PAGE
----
What I learned from my father's and grandfather's DNA

If there is one thing every serious genealogist should consider doing is to get the DNA of your parents and grandparents, if possible. Having their DNA results, will provide you with more information than your own test will. Using my own family's Ancestry DNA results, shown here, you can see a great example of what information you could be missing out on.

Notice, my Ancestry DNA results identified me as a descendant of New York Settlers, Metropolitan New York Settlers, and Northeastern States Settlers. My father's results, however, indicate he was a descendant of those plus Southern New York Settlers, and New York City & Long Island Settlers. Furthermore, my mother's father is recognized as being a descendant of the same ones I am plus Rhode Island & Southern Massachusetts Settlers, New England & Eastern Great Lakes Settlers, Pennsylvania Settlers, and Poconos & North Jersey Settlers.


To be a descendant of "New England Settlers" and the "Northeastern States Settlers", is quite broad, but because I had my father and grandfather tested, I was able to get more detail. I had an "Aha!" moment, when I reviewed these "Other Communities" Ancestry's algorithm recognized. Before I began researching my family history, it seemed like none of my family emigrated from anywhere. Whereas my friends had grandparents or parents who emigrated within the not to distant past, I knew of no immigrant ancestors in my family. They all just came from New York, as far as anyone knew. I felt like the oddball but now that I know how they got there and when they got there and I am proud to be a descendant of so many New England and Northeast Settlers who helped build the foundations of this great country.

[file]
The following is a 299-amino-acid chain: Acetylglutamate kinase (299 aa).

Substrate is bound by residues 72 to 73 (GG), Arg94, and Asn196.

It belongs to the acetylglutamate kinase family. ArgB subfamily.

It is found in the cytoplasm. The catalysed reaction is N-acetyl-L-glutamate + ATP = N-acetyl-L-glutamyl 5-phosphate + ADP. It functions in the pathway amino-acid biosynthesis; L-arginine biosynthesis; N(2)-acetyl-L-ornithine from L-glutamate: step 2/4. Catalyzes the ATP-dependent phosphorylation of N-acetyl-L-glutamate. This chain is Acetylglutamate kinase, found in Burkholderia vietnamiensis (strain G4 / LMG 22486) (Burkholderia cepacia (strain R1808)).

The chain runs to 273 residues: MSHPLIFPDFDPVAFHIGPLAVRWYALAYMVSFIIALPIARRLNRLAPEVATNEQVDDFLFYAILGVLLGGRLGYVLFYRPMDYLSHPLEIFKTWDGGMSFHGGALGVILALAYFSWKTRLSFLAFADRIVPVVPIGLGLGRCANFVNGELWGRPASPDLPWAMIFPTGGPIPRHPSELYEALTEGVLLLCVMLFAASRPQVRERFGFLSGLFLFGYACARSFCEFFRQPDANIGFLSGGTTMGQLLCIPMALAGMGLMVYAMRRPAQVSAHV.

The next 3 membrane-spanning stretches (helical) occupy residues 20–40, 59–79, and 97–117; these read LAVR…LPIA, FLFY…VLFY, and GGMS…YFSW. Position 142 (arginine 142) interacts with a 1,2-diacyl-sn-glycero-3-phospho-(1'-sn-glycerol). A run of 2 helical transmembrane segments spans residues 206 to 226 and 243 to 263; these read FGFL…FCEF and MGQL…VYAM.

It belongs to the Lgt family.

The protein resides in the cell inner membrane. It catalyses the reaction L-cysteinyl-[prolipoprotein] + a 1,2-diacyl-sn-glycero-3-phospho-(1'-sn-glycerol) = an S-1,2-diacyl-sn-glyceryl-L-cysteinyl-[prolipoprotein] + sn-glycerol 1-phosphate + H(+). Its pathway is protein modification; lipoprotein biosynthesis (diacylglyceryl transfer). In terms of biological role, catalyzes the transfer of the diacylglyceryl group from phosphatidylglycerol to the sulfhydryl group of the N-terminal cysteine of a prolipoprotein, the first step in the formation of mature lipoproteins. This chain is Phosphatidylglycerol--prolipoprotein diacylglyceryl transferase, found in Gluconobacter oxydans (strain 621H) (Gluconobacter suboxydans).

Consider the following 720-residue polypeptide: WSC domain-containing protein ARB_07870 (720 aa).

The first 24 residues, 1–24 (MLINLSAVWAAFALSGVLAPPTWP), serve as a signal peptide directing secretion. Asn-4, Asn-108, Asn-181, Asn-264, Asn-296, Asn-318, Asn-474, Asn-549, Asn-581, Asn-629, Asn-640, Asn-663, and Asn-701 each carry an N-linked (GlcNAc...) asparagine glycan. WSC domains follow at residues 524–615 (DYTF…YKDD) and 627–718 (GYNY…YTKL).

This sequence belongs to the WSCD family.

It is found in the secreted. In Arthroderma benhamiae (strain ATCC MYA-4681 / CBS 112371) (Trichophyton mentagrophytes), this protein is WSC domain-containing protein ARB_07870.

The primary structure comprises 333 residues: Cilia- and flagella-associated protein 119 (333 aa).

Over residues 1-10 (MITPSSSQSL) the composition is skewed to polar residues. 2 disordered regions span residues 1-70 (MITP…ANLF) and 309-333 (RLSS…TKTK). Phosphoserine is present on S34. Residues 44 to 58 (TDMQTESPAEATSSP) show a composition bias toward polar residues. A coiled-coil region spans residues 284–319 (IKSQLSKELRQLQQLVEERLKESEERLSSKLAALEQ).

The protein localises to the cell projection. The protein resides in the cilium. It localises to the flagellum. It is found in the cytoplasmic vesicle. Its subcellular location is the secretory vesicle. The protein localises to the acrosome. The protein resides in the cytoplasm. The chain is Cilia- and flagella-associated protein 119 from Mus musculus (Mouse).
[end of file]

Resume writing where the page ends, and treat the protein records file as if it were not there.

This week my family and I are planning a special trip to New York City. We plan to see the port my great-grandfather, Percy Daniels sailed from in the early 1900's as a merchant mariner. We'll see Castle Garden and The Battery, near where my first Dutch ancestors, Daniel Tourneur, Frederick Deveux, Dirck Claeszen, and others lived in the mid 1600s, when New York City was still called "New Amsterdam". Where skyscrapers now tower, my ancestors' livestock and cattle once grazed. On paved city streets where bikes, cars, taxis, and buses ride, my ancestors carved out dirt roads and traveled by horse and buggy. Before the Brooklyn Bridge or the Holland Tunnel, they crossed The Hudson and East River in boats. Long before the Path Trains or the Long Island Railroad, LaGuardia or J.F.K. Airports, the sea and rivers were the only way to travel any distance of more than a few miles. We look forward to visiting the Irish Hunger Memorial and finally, the One World Observatory, which is probably as close as we will ever get to time travel. The elevator ride to the top of this building which stands 1,776 feet tall (the tallest in the Western Hemisphere) allows visitors a view of what the island looked like when my ancestors first arrived. It's going to be an exciting visit! Stay tuned for photos and video of our trip!

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